I was asked a question about how technology has benefited the Deaf community, so I did some research:
Deaf Alarm Clock:
A deaf alarm clock is an alarm clock that is usually hooked up to a louder alarm, a strobe light, or a vibrator.
An alarm clock with a louder alarm will wake up a person with minimal hearing loss. When the alarm clock goes off, it is much louder than your average alarm clock, and most people with a small amount of hearing loss are able to hear it.
An alarm clock with a strobe light will wake up a person with more severe hearing loss. The strobe light is connected to the alarm clock. When the alarm goes off, the strobe light will flash brightly and wake the deaf person up.
An alarm clock with a bed vibrator will also wake up a person with a more severe hearing loss. The vibrator is connected to the alarm clock and is also attached to the bed. When the alarm goes off, the bed will shake and wake up the deaf person.
An alarm clock with a pillow vibrator wakes up a severely deaf person as well. The vibrator is connected to the alarm clock and is placed under the deaf person’s pillow. When the alarm goes off, the pillow will shake and wake the deaf person up.
You have probably watched television. And you have probably pressed a button on your remote that makes white words with a black background pop up on your screen (either on purpose or by accident). These words actually follow the dialogue and sounds of the TV show you’re watching!
If you are hearing, you probably thought that this was quite repetitive. But for deaf people, this is fantastic!
Closed captions are hidden in the signal that your television receives. So, even if you can’t see them, they’re there! If you want to see the captions, you need to have a caption decoder (most TVs have one now). When the decoder is turned on (when you press that magic button), you can see the captions…
By law, all television programs are required to have closed captioning. All TVs need to have decoders built in now as well.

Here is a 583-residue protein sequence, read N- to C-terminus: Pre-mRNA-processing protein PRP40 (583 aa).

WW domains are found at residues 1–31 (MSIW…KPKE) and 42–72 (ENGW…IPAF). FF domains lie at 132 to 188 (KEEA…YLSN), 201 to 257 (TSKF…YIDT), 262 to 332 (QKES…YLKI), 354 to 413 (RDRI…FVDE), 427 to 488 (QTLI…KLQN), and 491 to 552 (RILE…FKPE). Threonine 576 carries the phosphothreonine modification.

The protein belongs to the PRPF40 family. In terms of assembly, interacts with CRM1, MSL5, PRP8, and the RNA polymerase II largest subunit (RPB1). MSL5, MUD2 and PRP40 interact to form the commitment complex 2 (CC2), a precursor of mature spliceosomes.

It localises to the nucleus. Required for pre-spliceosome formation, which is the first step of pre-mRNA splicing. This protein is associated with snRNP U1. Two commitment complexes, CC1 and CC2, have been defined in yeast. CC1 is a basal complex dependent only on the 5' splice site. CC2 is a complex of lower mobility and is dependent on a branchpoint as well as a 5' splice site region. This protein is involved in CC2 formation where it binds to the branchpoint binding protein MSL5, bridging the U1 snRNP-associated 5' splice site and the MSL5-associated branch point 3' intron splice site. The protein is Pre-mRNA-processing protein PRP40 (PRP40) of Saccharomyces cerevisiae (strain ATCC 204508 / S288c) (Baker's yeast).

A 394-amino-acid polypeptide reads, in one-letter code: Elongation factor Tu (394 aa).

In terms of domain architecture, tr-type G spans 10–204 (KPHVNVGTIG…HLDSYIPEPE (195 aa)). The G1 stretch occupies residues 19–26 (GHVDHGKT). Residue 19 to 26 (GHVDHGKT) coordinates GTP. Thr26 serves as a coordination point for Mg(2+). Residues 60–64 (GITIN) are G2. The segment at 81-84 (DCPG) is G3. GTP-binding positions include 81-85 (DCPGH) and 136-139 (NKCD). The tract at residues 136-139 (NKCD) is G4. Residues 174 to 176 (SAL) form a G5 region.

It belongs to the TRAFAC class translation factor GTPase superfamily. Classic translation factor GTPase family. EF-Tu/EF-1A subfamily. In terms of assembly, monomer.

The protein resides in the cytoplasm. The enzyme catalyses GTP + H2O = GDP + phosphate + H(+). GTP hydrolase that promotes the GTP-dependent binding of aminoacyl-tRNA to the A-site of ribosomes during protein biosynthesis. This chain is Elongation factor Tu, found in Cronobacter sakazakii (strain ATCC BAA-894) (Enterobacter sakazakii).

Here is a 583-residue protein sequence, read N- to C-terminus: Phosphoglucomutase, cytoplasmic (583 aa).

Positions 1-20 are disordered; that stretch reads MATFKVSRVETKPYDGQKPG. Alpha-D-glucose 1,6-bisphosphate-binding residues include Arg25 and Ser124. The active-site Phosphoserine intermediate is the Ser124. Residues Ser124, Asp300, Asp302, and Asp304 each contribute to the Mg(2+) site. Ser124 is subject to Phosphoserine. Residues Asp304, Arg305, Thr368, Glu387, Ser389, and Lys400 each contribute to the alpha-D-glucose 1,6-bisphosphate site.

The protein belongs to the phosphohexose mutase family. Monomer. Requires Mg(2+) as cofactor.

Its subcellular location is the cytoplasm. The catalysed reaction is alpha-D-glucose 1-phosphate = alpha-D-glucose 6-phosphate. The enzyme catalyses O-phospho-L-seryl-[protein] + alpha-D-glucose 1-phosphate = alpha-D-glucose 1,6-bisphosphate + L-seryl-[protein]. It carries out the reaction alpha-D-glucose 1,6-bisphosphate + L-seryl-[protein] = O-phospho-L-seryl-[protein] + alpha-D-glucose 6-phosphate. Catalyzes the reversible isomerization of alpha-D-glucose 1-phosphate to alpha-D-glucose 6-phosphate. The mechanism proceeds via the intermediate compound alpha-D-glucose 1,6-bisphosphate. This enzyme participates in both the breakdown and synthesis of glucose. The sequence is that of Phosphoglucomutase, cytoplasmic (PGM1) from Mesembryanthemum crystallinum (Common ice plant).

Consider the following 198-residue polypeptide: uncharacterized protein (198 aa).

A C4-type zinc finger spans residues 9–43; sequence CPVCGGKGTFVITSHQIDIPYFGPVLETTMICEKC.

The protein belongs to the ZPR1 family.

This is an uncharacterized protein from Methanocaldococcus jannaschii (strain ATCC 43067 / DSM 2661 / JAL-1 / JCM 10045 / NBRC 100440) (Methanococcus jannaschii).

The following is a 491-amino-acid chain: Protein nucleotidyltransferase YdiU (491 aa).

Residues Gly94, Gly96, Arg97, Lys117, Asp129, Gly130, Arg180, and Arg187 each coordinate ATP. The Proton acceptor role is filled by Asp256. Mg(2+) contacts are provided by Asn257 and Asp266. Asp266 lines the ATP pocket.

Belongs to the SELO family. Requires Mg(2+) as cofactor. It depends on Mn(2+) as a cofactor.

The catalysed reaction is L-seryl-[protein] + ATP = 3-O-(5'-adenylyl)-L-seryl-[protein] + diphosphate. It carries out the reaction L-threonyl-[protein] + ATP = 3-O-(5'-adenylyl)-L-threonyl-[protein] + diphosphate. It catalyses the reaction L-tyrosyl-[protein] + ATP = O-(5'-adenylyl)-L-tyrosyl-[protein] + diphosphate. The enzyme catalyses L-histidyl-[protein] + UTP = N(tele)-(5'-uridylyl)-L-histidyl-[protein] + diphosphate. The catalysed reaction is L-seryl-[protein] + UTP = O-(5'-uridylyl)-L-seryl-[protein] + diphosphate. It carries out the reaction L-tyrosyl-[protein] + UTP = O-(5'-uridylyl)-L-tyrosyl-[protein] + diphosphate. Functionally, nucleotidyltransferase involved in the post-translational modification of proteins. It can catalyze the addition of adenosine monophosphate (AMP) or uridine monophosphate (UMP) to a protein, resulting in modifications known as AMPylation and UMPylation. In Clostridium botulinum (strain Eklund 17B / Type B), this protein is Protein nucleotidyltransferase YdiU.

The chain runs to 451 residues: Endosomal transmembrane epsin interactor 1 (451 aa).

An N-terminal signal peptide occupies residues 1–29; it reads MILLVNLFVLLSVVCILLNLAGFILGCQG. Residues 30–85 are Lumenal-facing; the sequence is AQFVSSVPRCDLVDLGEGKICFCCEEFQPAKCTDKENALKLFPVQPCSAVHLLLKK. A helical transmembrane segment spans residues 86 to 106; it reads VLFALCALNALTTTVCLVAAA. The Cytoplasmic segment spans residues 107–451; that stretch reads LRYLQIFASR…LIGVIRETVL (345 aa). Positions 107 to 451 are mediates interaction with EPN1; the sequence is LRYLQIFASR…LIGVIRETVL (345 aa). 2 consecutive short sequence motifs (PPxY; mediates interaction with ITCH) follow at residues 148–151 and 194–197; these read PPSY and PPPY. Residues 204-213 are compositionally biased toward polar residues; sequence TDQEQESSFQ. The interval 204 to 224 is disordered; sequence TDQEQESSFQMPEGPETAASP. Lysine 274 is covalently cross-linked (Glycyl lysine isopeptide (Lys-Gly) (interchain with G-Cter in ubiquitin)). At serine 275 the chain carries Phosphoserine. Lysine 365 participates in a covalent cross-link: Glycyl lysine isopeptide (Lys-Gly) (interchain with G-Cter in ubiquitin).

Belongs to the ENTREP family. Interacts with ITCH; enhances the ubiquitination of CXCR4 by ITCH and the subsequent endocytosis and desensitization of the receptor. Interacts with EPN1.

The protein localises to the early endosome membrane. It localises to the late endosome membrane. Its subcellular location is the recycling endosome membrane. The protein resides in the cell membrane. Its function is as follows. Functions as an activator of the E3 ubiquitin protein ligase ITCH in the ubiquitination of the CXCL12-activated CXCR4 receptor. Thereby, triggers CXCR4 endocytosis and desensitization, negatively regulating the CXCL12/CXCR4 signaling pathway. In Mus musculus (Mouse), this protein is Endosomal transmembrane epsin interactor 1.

In 1964, Robert Weitbrecht, a deaf scientist, developed an acoustic coupler that converted sounds into text and vice versa. Weitbrecht’s technical abilities, along with the financial, political, and marketing assistance of James Marsters and Andrew Saks sparked an industry that radically changed the quality of life for deaf and hard of hearing people in the United States. The result of their labors was called a TTY, or teletypewriter, and later a TDD, shorthand for “telecommunications device for the deaf.” By using a standard telephone handset placed on a coupler, the TTY transmitted and received information and translated it into a printed text via a teletype machine. A flashing light connected to the TTY alerted the deaf person that the phone was ringing. Access to this device meant deaf people could place a phone call to a friend, a Deaf club, or anyone who also had a TTY.
There are also ways to connect door bells to the lights, so the lights flash inside of the house when someone presses the door bell. And of course things like texting and video chat make communication much easier and accessible. Later I’ll make a post about hearing aids and CIs.